I’m sure you care a lot about it. I care a lot about my data. And I get paid to care about other people’s data too (up to a point). I did this as a topic for vBrownBag at Dell EMC World 2017. Unfortunately I wasn’t as prepared as I should have been and had a brain freeze towards the end and cut it short. The premise of the talk was around sizing for data protection activities. Whilst I didn’t want to go into specifics from a technical perspective, I think some people have been missing some fundamental stuff and I thought it might be useful to post some concepts that may prove useful.
Build The Foundation
Get your data protection foundation in place before you buy anything. It seems obvious, but you need to do a whole lot of preparatory work before you can put a reliable data protection solution in place. The key to a solid foundation, in my opinion, is understanding the answers to the following questions:
- What are you trying to do?
- What’s really important to the business?
- How do you categorise the information and articulate the value?
- What about dead data?
Once you’ve been able to successfully answer these questions, you can start to think about how the answers can be converted into a data protection solution.
What Are You Trying To Do?
Understanding what you’re actually trying to do is important. It seems a simple thing, but I run into a lot of well-meaning people who don’t understand the difference between backup and recovery, disaster recovery, and archiving. You might perform backup activities on a daily / weekly / monthly basis to provide a mechanism to recover files in the event of deletion, system failure, or some kind of corruption. You provide disaster recovery facilities in the event of a massive system failure, usually due to a significant environmental failure (for example, one of your data centres is flooded or your primary storage array has fallen over and can’t get up). An archive is something that you need to keep for a defined period of time but is not something that you access frequently. It’s a bit like those old photos you keep in a shoe box under your bed (remember when photos were actual things we held in our hands?). You might access them from time to time but they’re kept in a different spot from the documents you access on a daily basis. It’s important not to confound these three activities, as the technical solutions that can provide these services often look very different.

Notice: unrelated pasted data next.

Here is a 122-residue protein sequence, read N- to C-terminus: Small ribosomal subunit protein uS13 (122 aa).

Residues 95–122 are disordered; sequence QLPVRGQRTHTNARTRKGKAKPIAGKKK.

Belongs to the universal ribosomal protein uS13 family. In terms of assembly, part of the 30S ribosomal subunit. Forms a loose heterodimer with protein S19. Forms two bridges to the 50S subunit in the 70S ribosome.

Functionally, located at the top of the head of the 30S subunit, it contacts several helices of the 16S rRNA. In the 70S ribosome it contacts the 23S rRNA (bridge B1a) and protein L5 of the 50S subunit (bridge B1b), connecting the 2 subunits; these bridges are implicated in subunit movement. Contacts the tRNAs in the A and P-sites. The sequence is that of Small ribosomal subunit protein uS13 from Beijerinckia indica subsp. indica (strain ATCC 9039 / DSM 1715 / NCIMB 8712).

What’s Really Important To the Business?
So now you understand the kind of activity you’re trying to conduct. At this point it’s a good idea to try and understand what data you’re trying to protect. Spoiler alert – you’ll need to talk to the business. Sure, they might come back to you and tell you that everything is important and everything needs to be kept forever. You can park that for the time being. More importantly, they’ll be able to tell you what is the mostest of the most important applications and data. and when those applications and data are accessed. This information is important when it comes to assessing the capability of the proposed data protection solution. Some customers I’ve consulted with only run business hours and don’t care if it takes a full weekend to do their backups. Other businesses run applications that can’t be down while backups are running, so they need to look at alternative approaches to data protection that can be done in a shorter / non-disruptive timeframe (and usually for a higher cost). The business can also guide you on what really keeps the company running. I’ve lost count of the times I’ve walked into a company to do some consulting and observed a lot of people in the IT department who didn’t understand what was important to the business or why the business had placed such an emphasis on one particular application. You don’t need to be a world-leading expert on Widget X, but if that’s the main product sold by your company, it’s a good idea to at least understand the basics and the systems that support those basics.